Tuesday, March 3, 2009

Seeing a Korean Doctor

I needed to get my Vitamin D level rechecked since I tested low while we were home for Christmas. My Korean girlfriend called Ajou University Hospital to make sure they had the same test which they did and to make an appointment for me.

I had never been to the International Clinic and it was a wonderful experience. Curt (hubby) went with me for moral support. The staff in the International Clinic can speak English and we saw a few foreigners like ourselves. When we got there, I gave them my name and had just sat down when someone came to take me to my appointment.

We had an escort and proceeded to the third floor of the hospital and we waited for my name to appear on the television screen. A nurse came out and escorted us into a room. The doctor came in right away and wanted the specifics as to why I wanted a Vitamin D test. He then ordered the test and we left his office. The hospital worker that had brought us up to the doctor's office said that we needed to pay before they could take the blood sample.

The cashiers are on the second level and you need to take a number then wait your turn. It goes pretty fast. We paid for the tests and the doctor's visit then we were escorted to the hospital lab. We had to take a number in this area too.
I panicked when I looked around to see about 20 or more people waiting for blood tests and they were sitting with a clear view of the area where your blood is drawn. I'm used to my blood being drawn in private not with an audience. Our escort saw that I was upset but I thought I would have time to get used to it but our number came up immediately. I was thinking, "What about these other people?" I told the escort the reasons for my hesitation as we approached the nurse. She was surprised at my reaction since she said they see a lot of U.S. military and they never acted like me. It didn't make me feel any better.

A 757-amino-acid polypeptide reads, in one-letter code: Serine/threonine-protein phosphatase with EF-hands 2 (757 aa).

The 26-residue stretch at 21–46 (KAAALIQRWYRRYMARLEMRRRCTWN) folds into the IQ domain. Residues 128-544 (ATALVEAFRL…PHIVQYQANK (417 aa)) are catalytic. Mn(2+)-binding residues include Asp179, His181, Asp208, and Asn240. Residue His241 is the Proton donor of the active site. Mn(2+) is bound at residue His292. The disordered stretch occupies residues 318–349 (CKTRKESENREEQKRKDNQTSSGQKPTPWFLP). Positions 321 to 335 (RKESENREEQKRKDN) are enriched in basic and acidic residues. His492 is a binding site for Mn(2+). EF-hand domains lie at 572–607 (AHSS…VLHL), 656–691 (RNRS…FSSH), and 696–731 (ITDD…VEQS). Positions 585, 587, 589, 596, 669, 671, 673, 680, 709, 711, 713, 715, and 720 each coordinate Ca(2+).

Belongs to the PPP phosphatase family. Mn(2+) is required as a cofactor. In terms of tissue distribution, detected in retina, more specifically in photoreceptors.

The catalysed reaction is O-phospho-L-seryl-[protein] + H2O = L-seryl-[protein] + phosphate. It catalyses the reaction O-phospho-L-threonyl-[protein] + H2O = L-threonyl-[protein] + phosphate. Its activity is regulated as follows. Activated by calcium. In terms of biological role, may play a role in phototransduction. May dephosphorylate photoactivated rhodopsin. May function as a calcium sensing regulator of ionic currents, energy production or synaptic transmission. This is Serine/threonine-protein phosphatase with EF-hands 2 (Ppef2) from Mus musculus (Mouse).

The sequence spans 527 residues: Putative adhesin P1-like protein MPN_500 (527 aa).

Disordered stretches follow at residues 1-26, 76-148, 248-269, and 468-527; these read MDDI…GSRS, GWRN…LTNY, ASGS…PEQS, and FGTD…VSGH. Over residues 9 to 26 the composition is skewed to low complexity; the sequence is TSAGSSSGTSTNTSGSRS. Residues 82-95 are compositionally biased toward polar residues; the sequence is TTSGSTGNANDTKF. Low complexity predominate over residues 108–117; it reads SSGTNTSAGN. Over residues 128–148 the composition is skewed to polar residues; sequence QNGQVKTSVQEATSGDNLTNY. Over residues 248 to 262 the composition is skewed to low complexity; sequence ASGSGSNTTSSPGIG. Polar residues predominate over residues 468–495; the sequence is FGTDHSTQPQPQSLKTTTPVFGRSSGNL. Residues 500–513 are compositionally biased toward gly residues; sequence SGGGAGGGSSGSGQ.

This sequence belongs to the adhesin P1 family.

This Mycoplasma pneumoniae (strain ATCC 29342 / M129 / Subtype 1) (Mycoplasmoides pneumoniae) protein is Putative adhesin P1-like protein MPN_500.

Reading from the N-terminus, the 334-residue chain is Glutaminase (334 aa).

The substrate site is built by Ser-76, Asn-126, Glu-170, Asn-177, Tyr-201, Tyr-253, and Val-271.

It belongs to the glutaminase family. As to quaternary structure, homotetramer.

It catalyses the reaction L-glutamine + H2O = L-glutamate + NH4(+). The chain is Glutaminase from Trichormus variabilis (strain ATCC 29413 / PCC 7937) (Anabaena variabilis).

As a sat down before the nurse, I was resolved to go through and not think about the Koreans watching me cringe. My escort was speaking to the nurse, explaining my situation. She immediately scooped up the vials and we went into the next room.
We entered the largest laboratory I had ever seem. It looked like 50 or more lab workers in front of all sorts of machines. By then, I was embarrassed, scared, humiliated, you name it. She took us to a tiny room and had me sit down. She quickly took the blood samples and that was it. I thanked her profusely and also our escort. Now I think back on it and wonder why I made such a mountain out of a molehill. You would think I would be used to surprises that come from living in another country.
We went back a week later for the results which we are still trying to decipher. They measured the Vitamin D level in a different type of unit. The doctor said that my Vitamin D level was too high. Curt looked at the results and then mentally did the math and it came out that I was 1/1000 of my initial test back in the States. So Curt and the Korean doctor were both doing the math to try to figure out what the discrepancy was until I finally called a halt to it. I said, "I either have too much Vitamin D or less than 0 so let's go with too much." I got a copy of the results and off we went.
I emailed them to my doctor to see if he can decipher them. It's funny how the same exact test can yield contrary numbers. It's all how it is measured. Tomorrow, the story of my trip to the dentist.

2 comments:

CreekHiker said...

OMG! I can't imagine! I pass out giving blood and must lie down! I certainly couldn't do it in front of other people!

mbarnes said...

If you are interested in the effects of vitmain D take a look at www.vitaminD3world.com it has some good summaries of the data especially on cancer prevention

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